The battle royale game mode isn't exactly new, but its current mainstream spotlight can be attributed to the virality of PlayerUnknown's Battlegrounds. After it sold tens of millions of copies on Steam during its early access period alone, there was bound to be a wave of games trying to capitalize on the genre's exploding popularity. As of now, though, Fortnite: Battle Royale is the frontrunner in challenging PUBG's dominance. And while many have dubbed Fortnite's rendition a PUBG clone, there are just as many stark differences as there are similarities between the two.
A drastic contrast in presentation will hit you first. PUBG has a realistic, military-inspired look that's layered on top of the already nerve-racking concept. Fortnite looks like a cartoon; it's bright, colorful, and animated in a way that takes the edge off the imposing battle royale mode. Oddly enough, both games use Epic's Unreal Engine 4 despite the divergent graphical styles. These games were also born out of disparate foundations.
At its core, PUBG shares much of the same DNA as its predecessors. Brendan "PlayerUnknown" Greene himself helped create the original battle royale mods for Arma, and through several iterations these mods eventually led to H1Z1: King of the Kill, which became the premiere battle royale game just before PUBG came onto the scene. However, PUBG offers a more accessible and streamlined experience than its forebears while retaining the military sim framework that taps into your tactical instincts.
This begs the question: How did Fortnite, of all games, become the one to go toe-to-toe with PUBG? Fortnite has its own tumultuous development history, but its initial vision was a mashup of Gears of War's Horde mode and Minecraft's construction mechanics, driven by a loot grind to hook players. At first, a game that controls fast and loose, almost like an arena shooter, doesn't seem ripe for battle royale. However, Epic was able to adapt Fortnite into its own battle royal mode early on and capitalize on the trend, carving out its own piece of the pie.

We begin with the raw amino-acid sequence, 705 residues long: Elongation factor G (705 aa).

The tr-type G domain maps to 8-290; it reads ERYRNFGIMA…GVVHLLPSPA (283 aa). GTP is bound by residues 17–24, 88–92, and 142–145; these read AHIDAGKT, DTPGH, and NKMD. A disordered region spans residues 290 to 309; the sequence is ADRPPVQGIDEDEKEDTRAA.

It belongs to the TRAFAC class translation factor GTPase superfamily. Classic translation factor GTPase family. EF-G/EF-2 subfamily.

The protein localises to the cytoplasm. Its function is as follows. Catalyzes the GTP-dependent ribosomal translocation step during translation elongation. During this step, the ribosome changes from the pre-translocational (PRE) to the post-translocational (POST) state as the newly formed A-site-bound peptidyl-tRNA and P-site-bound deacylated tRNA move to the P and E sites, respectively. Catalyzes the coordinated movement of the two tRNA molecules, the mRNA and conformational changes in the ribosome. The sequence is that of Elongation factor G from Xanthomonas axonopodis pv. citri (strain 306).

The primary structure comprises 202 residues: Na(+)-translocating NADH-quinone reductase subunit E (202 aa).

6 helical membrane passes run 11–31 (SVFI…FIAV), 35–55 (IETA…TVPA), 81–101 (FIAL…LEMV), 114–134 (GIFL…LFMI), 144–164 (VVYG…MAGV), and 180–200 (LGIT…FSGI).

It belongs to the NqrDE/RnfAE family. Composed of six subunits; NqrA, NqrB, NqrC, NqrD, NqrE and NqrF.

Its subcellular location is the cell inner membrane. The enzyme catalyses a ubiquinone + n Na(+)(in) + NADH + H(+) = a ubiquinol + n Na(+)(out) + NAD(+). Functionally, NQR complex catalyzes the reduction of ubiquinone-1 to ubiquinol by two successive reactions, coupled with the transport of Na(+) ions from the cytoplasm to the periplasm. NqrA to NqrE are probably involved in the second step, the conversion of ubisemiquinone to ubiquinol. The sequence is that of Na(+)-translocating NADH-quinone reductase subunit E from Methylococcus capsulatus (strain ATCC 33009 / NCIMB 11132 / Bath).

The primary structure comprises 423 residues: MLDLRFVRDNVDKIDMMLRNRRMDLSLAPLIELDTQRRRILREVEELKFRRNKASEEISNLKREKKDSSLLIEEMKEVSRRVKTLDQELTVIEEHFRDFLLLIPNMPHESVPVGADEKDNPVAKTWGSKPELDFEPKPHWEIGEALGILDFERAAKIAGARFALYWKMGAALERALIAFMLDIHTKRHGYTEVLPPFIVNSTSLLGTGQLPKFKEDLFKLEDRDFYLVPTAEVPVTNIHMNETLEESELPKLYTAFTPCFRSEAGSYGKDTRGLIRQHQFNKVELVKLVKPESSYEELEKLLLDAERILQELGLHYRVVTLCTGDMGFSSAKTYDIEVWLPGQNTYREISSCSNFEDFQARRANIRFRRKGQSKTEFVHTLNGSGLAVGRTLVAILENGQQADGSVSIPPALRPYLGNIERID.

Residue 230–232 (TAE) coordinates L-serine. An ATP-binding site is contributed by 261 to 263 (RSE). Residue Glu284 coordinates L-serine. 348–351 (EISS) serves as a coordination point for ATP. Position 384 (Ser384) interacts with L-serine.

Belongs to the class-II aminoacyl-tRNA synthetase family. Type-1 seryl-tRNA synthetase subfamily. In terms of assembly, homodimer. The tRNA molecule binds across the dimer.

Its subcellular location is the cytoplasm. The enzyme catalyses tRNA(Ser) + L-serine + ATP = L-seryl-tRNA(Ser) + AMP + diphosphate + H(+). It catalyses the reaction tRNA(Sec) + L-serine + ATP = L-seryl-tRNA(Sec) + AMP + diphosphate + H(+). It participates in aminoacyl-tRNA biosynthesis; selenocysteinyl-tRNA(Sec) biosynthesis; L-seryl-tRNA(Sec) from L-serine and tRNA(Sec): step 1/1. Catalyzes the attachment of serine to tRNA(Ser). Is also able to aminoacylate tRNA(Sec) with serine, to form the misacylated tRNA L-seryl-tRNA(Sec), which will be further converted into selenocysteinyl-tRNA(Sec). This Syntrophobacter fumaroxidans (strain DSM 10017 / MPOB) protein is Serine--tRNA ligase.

Fortnite also had two key advantages over PUBG when its battle royale mode launched: it was both free to play and available on PlayStation 4 and Xbox One. PUBG recently hit the Xbox One in an early access phase, but it has a long way to go to match how smooth and stable Fortnite runs. Even on PC, you're likely to run higher framerates and have a lower chance of experiencing game-breaking bugs.
When it comes to the overall concept, PUBG's influence on Fortnite is clear. In both games, a 60-second warm-up takes place on an isolated island off the shore of the main island. 100 players are crammed into an air vessel and parachute down to the main island where a single-life deathmatch takes place. You're continuously forced into smaller zones at random via a lethal circle as the match progresses; you'll never know exactly where the final firefight will take place, either. Everyone scrambles for weapons, ammo, and health items across the map's numerous towns and structures. You can either do this alone, as a duo, or with a squad of four, but it ends the same: the last person or squad standing is declared the winner. Conceptually, these games are the same, but in practice, they play very differently.